Take Jennie Baker, an ethnic Chinese nurse who moved from Malaysia to England. She was an evangelical, practising but not quite satisfied with a Christianity that eschews aids to worship such as pictures, incense or elaborate rites. When she first walked into an Orthodox church, and took in the icons that occupied every inch of wall-space, everything in this “new” world made sense to her, and some teachings, like the idea that every home should have a corner for icons and prayer, resonated with her Asian heritage. Soon she and her English husband helped establish a Greek Orthodox parish in Lancashire.
The possession of sacred Scriptures made of [Christians] a potentially worldwide “textual community.” The reader should meditate (as I have often done) on the implications of those humble fragments which show the same book of the Psalms being copied out, at the same time, as a writing exercise by Christian children, both in Panjikent near Samarkand and in northern Ireland. The basic modules of Christianity, also, were remarkably stable and easy to transfer—a bishop, a clergy, a congregation . . . and a place in which to worship. Such a basic structure could be subjected to many local variations, but, in one form or another, it travelled well. It formed a basic “cell,” which could be transferred to any region of the known world. Above all, Christians worshipped a God who, in many of his aspects, was above space and time. God and his saints could always be thought of as fully “present” to the believer, wherever he or she happened to be. In God’s high world, there was no distinction between “center” and “periphery.” In the words of the modern inhabitants of Joazeira, a cult site perched in a remote corner of northwest Brazil, Christian believers could be sure that, even if they lived at the notional end of the world . . . they had “Heaven above their heads and Hell below their feet.”
Tell Augustine that he should by no means destroy the temples of the gods but rather the idols within those temples. Let him, after he has purified them with holy water, place altars and relics of the saints in them. For, if those temples are well built, they should be converted from the worship of demons to the service of the true God. Thus, seeing that their places of worship are not destroyed, the people will banish error from their hearts and come to places familiar and dear to them in acknowledgement and worship of the true God.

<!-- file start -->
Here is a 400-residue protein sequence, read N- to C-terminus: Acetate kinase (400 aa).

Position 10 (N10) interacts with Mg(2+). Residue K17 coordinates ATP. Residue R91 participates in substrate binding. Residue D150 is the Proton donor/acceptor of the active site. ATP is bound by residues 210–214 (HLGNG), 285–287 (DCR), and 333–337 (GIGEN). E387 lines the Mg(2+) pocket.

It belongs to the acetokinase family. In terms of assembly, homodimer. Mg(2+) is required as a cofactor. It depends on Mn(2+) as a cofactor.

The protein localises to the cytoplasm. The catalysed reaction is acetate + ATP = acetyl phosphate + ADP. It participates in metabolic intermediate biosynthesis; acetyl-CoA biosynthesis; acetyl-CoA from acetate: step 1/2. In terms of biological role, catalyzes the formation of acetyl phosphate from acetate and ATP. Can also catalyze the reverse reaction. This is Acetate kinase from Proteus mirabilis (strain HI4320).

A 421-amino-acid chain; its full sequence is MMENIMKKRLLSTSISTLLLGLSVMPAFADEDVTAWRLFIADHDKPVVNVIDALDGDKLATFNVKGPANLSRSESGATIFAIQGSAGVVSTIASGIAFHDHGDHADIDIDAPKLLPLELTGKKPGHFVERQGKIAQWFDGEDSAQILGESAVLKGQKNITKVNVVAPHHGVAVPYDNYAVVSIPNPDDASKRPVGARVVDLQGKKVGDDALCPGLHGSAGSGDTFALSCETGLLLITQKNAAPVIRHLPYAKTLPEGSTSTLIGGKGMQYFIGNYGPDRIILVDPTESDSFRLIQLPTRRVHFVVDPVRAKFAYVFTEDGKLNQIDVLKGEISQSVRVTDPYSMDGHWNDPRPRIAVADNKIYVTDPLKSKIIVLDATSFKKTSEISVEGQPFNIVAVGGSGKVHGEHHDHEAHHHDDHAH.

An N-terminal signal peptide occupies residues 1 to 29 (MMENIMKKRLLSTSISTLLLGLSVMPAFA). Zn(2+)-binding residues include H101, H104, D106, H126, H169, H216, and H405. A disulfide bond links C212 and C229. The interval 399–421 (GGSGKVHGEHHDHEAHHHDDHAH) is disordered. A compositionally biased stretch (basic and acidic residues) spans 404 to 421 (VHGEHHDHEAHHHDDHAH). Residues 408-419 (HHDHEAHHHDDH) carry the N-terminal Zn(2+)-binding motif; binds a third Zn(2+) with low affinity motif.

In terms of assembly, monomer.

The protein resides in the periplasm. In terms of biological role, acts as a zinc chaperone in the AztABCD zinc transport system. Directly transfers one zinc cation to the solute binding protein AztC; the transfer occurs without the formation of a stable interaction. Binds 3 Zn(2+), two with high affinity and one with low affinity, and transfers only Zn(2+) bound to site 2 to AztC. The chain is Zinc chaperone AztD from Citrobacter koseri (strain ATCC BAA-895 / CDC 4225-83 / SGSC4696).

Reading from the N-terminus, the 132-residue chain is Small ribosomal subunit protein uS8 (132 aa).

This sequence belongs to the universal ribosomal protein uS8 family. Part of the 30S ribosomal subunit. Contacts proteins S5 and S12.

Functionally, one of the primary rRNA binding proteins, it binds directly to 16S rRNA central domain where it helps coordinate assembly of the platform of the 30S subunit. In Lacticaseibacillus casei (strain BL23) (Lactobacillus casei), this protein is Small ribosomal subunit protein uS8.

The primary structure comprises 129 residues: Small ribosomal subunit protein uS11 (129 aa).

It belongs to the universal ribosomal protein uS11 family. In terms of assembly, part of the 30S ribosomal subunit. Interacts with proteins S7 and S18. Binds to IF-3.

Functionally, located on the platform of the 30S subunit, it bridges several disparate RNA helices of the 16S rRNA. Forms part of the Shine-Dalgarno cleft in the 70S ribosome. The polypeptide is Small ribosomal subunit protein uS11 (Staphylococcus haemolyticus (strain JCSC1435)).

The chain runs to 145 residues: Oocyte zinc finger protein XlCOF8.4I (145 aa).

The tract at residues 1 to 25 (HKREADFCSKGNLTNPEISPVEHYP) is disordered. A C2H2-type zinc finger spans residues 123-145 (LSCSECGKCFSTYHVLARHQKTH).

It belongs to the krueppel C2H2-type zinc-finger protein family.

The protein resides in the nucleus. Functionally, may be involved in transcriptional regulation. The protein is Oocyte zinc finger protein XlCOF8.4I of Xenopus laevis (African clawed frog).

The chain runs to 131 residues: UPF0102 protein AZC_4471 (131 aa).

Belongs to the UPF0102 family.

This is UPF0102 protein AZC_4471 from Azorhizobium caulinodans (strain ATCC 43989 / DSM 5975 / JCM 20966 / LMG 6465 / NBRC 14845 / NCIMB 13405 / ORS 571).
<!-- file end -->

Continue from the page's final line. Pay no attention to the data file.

Further, since it has been their custom to slaughter oxen in sacrifice, they should receive some solemnity in exchange. Let them therefore, on the day of the dedication of their churches, or on the feast of the martyrs whose relics are preserved in them, build themselves huts around their one-time temples and celebrate the occasion with religious feasting. They will sacrifice and eat the animals not any more as an offering to the devil, but for the glory of God to whom, as the giver of all things, they will give thanks for having been satiated. Thus, if they are not deprived of all exterior joys, they will more easily taste the interior ones. For surely it is impossible to efface all at once everything from their strong minds, just as, when one wishes to reach the top of a mountain, he must climb by stages and step by step, not by leaps and bounds….
Mention this to our brother the bishop, that he may dispose of the matter as he sees fit according to the conditions of time and place.
I shall at once go on, then, to exhibit the peculiarities of the Christian society, that, as I have refuted the evil charged against it, I may point out its positive good. We are a body knit together as such by a common religious profession, by unity of discipline, and by the bond of a common hope. We meet together as an assembly and congregation, that, offering up prayer to God as with united force, we may wrestle with Him in our supplications. This violence God delights in. We pray, too, for the emperors, for their ministers and for all in authority, for the welfare of the world, for the prevalence of peace, for the delay of the final consummation.
[S]ometimes Mark’s Gospel has been called the first Christian book, in large part based on the reference in Mk. 13.14 where we find the parenthetical remark, “let the reader understand”, on the assumption that the ‘reader’ in question is the audience. But let us examine this assumption for a moment. Both in Mk. 13.14 and in Rev. 1.3 the operative Greek word is ho anagin?sk?n, a clear reference to a single and singular reader, who in that latter text is distinguished from the audience who are dubbed the hearers (plural!) of John’s rhetoric. . . . [N]ot even Mark’s Gospel should be viewed as a text, meant for private reading, much less the first real modern ‘text’ or ‘book’. Rather Mark is reminding the lector, who will be orally delivering the Gospel in some or several venues near to the time when this ‘abomination’ would be or was already arising that they needed to help the audience understand the nature of what was happening when the temple in Jerusalem was being destroyed. Oral texts often include such reminders for the ones delivering the discourse in question. So in fact it is not likely the case that the reference to ‘a reader’ in the NT functions like it would in a modern text. The reader in question is not the audience of the discourse or document, but rather its presenter who knows the text in advance and can appropriately and effectively orally deliver its content to the intended audience or audiences.